Afamitresgene Autoleucel Phase 2 Sarcoma Data, FDA Submission on Horizon


Based on findings from the SPEARHEAD-1 trial, Adaptimmune plans to submit a biologics license application to the FDA in 2022 for afamitresgene autoleucel to treat synovial sarcoma.

Adrian Rawcliffe, Adaptimmune’s Chief Executive Officer

Adrian Rawcliffe

Adaptimmune announced that it will be presenting initial phase 2 data from the SPEARHEAD-1 trial exploring afamitresgene autoleucel (afami-cel, formerly ADP-A2M4) for synovial sarcoma and myxoid/round cell liposarcoma (MRCLS) at the ASCO Annual Meeting. Based on findings from this study, the company plans to submit a biologics license application (BLA) to the FDA in 2022, according to Adrian Rawcliffe, chief executive officer of the company.

The phase 2 trial was based on promising early findings, wherein the T-cell receptor (TCR) therapy afamitresgene autoleucel elicited a response in 44% of patients with synovial carcinoma. When including stable disease, the overall disease control rate was 94% with the cell therapy. At the latest data cutoff for the phase 1 study, which was September 1, 2020, the median duration of response was 28 weeks, with 2 responses ongoing beyond 72 weeks.

“The impact on patients treated with ADP-A2M4 is transformative, as they benefit from a durable response from a single treatment," Brian Van Tine, MD, PhD, from the Washington University School of Medicine and Siteman Cancer Center, said in a statement at the time of the data presentation. "This leads to the highest quality of life I have been able to provide patients with synovial sarcoma after treatment."

Afamitresgene autoleucel consists of autologous cells collected via leukapheresis, which are processed to isolate CD4 and CD8 cells. These T cells are then genetically modified using a lentiviral vector to express a MAGE-A4 specific TCR. The MAGE-A4 antigen is highly expressed in several solid tumors, suggesting broad applicability of the therapy. Once modified, the cells are expanded using CD3/CD28 beads followed by cryopreservation. Prior to administration, a lymphodepleting regimen is administered.

The phase 1 study enrolled 16 patients with synovial sarcoma. Overall survival data was available for 11 of the 16 patients treated with afamitresgene autoleucel, and a median was not yet reached at the time of the data cutoff. The adverse events seen in the study were similar to those expected with lymphodepleting chemotherapy. Cytokine release syndrome was also noted.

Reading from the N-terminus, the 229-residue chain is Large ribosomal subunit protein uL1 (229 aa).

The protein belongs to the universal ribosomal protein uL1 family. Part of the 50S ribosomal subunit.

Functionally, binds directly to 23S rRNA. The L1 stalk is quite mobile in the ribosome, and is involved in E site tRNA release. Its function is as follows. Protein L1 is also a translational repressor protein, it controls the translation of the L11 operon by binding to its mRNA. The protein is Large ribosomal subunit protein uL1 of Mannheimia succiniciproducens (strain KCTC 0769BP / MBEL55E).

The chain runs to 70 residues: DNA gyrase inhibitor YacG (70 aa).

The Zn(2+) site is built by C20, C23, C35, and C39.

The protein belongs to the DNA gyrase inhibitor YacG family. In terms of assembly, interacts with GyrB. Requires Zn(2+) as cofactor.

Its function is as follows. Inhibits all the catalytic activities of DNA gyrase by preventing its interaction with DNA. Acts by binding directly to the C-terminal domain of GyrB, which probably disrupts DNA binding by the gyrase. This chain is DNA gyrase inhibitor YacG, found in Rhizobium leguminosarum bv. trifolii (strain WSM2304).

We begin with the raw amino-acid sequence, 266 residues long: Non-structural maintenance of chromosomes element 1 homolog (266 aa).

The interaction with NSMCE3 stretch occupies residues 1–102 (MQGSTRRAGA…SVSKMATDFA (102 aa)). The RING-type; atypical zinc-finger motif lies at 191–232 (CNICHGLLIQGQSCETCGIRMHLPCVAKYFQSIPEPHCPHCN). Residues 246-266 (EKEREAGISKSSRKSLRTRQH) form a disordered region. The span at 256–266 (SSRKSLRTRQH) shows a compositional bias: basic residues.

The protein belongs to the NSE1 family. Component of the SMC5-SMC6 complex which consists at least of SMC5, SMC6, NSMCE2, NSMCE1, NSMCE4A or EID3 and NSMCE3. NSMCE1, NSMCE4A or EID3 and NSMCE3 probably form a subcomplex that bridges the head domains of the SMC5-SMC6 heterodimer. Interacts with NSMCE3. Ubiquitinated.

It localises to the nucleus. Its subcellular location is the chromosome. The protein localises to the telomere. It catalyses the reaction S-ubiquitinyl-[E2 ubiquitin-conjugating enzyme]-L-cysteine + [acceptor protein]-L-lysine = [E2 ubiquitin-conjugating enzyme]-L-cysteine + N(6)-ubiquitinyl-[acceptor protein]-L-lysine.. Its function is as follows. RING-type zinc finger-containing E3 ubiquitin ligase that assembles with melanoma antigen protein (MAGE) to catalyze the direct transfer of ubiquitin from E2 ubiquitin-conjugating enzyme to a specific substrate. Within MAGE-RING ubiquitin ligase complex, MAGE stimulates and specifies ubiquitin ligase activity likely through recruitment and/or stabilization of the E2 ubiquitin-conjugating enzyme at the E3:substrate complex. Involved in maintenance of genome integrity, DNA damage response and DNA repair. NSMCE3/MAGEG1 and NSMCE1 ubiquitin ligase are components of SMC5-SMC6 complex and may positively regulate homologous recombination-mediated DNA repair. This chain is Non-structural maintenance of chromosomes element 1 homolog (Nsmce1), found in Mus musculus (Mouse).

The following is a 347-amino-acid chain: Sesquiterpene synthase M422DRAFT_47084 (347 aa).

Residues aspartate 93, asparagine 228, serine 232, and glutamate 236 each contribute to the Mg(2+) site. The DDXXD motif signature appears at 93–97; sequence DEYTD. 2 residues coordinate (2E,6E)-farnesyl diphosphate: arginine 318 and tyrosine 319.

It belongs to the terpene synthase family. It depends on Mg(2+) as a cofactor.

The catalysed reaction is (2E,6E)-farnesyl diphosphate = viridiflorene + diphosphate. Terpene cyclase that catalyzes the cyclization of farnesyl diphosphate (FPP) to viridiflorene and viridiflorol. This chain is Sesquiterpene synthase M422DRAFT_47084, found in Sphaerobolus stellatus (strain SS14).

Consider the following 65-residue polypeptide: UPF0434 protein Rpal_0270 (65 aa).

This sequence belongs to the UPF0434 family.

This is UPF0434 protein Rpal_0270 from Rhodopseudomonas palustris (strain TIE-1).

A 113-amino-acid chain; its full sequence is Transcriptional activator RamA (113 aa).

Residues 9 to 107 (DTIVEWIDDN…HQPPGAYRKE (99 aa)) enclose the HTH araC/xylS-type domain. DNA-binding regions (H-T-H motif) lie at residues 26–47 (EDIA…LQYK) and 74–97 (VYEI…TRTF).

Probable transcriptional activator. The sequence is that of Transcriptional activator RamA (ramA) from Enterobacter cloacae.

“Data from this trial have enabled rapid execution of our pivotal trial, SPEARHEAD-1, and support our aim to commercialize ADP-A2M4 as the first engineered TCR T-cell product in the United States in 2022,” Rawcliffe said when the phase 1 data were announced.

Upcoming findings from the phase 2 study will include data from 25 patients for preliminary efficacy. An additional 7 patients were enrolled in the study but did not have adequate follow up for the ASCO presentation. The abstract will be released on May 19, 2021, and additional findings will be announced June 4.

Based on earlier findings, afamitresgene autoleucel has received a regenerative medicine advanced therapy designation from the FDA along with a PRIME designation from the European Medicines Agency. These designations provide enhanced dialogue with regulatory agencies and are intended for cell and gene therapies that address serious or life-threatening diseases.

“This is only the beginning of the tremendous potential of our products targeting MAGEA4," Rawcliffe said. "We will rapidly pursue additional indications, starting with the phase 2 trial in gastroesophageal cancers with ADP-A2M4CD8 expected to initiate in the first half of 2021."

ADP-A2M4CD8 is a next-generation product also targeting MAGE-A4, which is under exploration in a phase 1 study known as SURPASS (NCT04044859). The study is intended for patients with MAGE-A4-expressing urothelial, head and neck, gastric, esophagogastric junction, non-small cell lung cancer, or esophageal cancer. Another therapy, ADP-A2AFP, geared toward the AFP protein is under exploration in liver cancer in a phase 1 study (NCT03132792). Early results from both studies were presented in 2020, with additional updates expected later this year, Rawcliffe noted.

In addition to these clinical findings, Adaptimmune also anticipates preclinical results at the American Society of Gene & Cell Therapy meeting for their new HLA-independent TCR therapy program. This program is being co-developed with Astellas.

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